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Considering the SX700HS packs away a 30x optical zoom, the camera is remarkably slim. It's easy enough to fit the camera in the average jeans pocket, making it particularly appealing for those on holiday. On the front of the camera is a pronounced grip which makes it feel secure in the hand, particularly when shooting one-handed.
All of the buttons, of which there is a decent range, can be found grouped towards the right hand side of the camera, making them easily reachable with the thumb. The only exception to this is the switch which enables the flash to pop up and the Framing Assist button, which are found on the left, on the side of the camera.
At the top of the back of the camera is a mode dial which allows you to quickly choose the exposure mode you want to use. On here there's lot to choose from, including Automatic, video, Creative, scene and all of the manual and semi-automatic modes. The dial goes all the way around, so if you're at one end of it, you can simply twist it back around to the start, rather than having to go all the way back on itself – which makes it fairly quick to use. Anybody who's used to the mode dial on a DSLR will probably enjoy this.
On the back you'll also find a classic four-way navigational pad, with a scrolling dial around it. The scrolling dial can be used to change settings such as aperture or shutter speed, depending on what mode you're shooting in. Each of the four navigational keys has a specific function assigned to it, such as left for macro focusing, downwards for timer mode and up for exposure compensation.
There's a dedicated button which you can press to connect your phone (or tablet) to the camera. Once you've set up the initial connection between your device and the camera, all you'll need to do in future is press the button to start an instant connection. From the app you can select photos to copy across to your device, or remote control the camera.
Sadly, you can't change any settings on the camera when remote controlling, which is something we'd like to see for the next version of the app. All you can do is zoom the lens in and out and fire off the shutter release – still it's handy for group portraits which you want to include yourself in, or if you're trying to shoot from a particularly awkward angle. The camera is also equipped with NFC, so if you have a compatible device, then all you'll need is a simple tap together of the two to start a connection.
When in playback mode, that dedicated button allows you to quickly send across an image from your phone to your smartphone or tablet which you can then share online. Unlike with compacts such as the PowerShot S120, you can't share directly to sites such as Facebook from the camera itself.
Pressing the function button in the middle of the four-way navigation pad gives you access to a sort of quick menu, which contains all the most commonly used settings. The menu will change depending on what shooting mode you're in, but for instance if you're in aperture priority, you'll find you'll be able to change settings such as sensitivity (ISO) and white balance from here. It's also here that you'll be able to access film simulation modes, and when in the Creative Mode, from here you can change the filter which is being applied.
If you need to change something a little more in-depth, or not so commonly accessed, the main menu is accessed via its own dedicated button on the back of the camera. This menu is sensibly arranged into different tabs, and if you've used a Canon camera before, you'll certainly be at home here. You'll probably find that you don't need to use the main menu all that often though.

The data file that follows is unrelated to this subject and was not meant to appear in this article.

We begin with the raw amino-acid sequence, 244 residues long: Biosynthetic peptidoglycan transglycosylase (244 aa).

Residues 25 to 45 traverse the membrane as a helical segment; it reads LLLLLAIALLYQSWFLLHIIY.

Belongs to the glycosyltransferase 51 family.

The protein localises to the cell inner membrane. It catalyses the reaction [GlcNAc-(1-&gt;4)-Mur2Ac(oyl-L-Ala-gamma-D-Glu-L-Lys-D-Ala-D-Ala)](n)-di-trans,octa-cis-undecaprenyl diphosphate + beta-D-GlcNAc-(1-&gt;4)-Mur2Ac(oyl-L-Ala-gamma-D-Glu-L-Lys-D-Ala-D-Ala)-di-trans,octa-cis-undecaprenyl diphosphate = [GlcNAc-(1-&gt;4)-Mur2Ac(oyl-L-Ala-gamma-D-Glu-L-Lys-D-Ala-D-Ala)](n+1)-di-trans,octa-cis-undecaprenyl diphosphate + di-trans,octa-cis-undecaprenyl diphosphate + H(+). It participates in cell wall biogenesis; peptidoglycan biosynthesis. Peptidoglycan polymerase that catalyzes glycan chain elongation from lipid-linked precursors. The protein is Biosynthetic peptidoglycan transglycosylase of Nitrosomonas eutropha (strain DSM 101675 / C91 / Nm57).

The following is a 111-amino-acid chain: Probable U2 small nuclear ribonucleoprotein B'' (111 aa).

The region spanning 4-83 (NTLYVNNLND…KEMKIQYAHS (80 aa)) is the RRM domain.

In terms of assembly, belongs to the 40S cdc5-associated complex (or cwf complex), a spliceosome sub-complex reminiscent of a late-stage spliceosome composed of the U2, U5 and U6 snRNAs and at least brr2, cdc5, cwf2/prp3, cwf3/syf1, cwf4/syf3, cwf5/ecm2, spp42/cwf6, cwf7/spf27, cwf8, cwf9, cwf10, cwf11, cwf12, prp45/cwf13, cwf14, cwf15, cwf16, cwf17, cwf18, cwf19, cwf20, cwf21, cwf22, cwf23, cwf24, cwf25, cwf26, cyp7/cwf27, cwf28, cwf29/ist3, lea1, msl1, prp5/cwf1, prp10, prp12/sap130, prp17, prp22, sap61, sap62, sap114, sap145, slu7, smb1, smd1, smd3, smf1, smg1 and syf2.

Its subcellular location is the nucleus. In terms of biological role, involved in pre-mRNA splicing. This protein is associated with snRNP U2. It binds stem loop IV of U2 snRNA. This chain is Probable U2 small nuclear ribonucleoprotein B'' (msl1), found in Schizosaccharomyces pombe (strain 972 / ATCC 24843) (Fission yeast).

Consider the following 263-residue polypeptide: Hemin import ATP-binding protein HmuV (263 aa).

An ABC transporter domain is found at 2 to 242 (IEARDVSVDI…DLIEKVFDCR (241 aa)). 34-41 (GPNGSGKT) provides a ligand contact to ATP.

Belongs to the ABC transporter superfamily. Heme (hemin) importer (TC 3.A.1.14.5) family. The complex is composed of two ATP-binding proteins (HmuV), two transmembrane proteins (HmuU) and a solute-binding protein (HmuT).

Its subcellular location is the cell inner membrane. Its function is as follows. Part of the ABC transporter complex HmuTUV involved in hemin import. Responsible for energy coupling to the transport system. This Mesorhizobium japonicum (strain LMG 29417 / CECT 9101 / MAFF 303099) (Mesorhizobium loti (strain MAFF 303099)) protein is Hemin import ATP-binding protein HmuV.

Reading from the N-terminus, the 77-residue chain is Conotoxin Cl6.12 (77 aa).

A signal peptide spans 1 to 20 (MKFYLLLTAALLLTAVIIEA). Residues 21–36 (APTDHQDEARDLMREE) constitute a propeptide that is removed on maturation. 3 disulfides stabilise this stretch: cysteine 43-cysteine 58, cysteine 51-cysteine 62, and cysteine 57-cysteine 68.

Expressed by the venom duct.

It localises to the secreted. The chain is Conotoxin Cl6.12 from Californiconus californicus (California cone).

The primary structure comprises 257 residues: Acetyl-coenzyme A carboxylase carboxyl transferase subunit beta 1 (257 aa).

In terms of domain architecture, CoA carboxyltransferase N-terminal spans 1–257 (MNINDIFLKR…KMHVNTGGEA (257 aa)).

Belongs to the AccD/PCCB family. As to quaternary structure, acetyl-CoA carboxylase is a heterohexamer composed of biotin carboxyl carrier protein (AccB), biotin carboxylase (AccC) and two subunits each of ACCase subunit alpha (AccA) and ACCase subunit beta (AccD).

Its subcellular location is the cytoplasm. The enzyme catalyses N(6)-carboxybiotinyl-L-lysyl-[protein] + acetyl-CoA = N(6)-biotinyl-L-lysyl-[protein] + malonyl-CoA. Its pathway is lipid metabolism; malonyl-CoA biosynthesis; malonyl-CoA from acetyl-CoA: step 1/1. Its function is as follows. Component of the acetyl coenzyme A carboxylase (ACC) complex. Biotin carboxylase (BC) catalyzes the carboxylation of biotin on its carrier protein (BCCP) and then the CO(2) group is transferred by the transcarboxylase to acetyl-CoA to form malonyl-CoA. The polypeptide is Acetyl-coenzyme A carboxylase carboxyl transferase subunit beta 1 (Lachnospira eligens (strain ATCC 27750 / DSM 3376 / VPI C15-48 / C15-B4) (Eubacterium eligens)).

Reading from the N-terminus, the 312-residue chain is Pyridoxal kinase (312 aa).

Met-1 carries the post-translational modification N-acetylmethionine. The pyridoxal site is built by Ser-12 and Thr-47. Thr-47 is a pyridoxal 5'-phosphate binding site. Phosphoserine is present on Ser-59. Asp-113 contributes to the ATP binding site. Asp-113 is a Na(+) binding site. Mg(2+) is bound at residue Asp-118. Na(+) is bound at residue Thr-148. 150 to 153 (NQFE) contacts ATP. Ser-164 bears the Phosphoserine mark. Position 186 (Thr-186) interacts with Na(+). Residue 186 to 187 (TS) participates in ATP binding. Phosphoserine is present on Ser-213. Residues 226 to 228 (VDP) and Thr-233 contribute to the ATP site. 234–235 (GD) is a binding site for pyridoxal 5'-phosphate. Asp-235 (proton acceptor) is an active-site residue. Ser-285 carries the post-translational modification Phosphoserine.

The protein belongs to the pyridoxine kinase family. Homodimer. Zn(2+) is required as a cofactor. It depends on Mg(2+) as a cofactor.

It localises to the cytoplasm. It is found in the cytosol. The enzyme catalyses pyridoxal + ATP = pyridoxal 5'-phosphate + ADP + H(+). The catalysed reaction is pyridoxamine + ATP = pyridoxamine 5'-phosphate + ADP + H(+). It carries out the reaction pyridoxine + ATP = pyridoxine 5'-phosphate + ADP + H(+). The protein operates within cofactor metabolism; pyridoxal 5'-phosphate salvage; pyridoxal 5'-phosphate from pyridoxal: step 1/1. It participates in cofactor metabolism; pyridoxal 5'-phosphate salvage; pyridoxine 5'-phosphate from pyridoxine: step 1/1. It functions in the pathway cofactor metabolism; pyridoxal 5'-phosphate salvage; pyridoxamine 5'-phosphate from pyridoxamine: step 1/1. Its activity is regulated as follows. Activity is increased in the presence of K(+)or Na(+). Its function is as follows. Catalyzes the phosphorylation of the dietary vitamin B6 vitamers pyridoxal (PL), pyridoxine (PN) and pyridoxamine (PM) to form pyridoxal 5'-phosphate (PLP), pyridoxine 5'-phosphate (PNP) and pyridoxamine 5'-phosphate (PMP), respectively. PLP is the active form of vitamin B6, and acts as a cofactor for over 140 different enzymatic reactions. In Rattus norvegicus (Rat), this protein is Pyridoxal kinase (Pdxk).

Unfortunately, there's no way to set the autofocus point to a point of your choosing – which seems a little odd for a camera of this calibre and price point. Instead, you can have face tracking, or set the point to the centre of the frame and focus and recompose.
The button on the left side of the camera, the Framing Assist button, is a very useful button for a camera with a 30x optical zoom. It basically allows you to very quickly zoom back out of a scene and back in again. When zoomed in, holding down the button will quickly zoom back out, keeping a square around the area which the lens will zoom into again once the button is released.
On top of the camera, there's the on/off button, the video record button, the shutter release and a zoom switch. Zooming in and out of the 30x zoom range is fluid and smooth. There's a short pause before entering the digital zoom territory, which helps you to avoid that if you don't want to use it, or just to make you aware that you are using it.
Shooting in Creative Shot is a little frustrating. While on the one hand, the idea of randomly applied filters is fun, it would be nice to be able to choose one that you particularly liked, especially as those that are available in the separate creative mode are not quite as varied, and are a little outdated by comparison to some of the different filters available elsewhere.
Amy has been writing about cameras, photography and associated tech since 2009. Amy was once part of the photography testing team for Future Publishing working across TechRadar, Digital Camera, PhotoPlus, N Photo and Photography Week. For her photography, she has won awards and has been exhibited. She often partakes in unusual projects - including one intense year where she used a different camera every single day. Amy is currently the Features Editor at Amateur Photographer magazine, and in her increasingly little spare time works across a number of high-profile publications including Wired, Stuff, Digital Camera World, Expert Reviews, and just a little off-tangent, PetsRadar.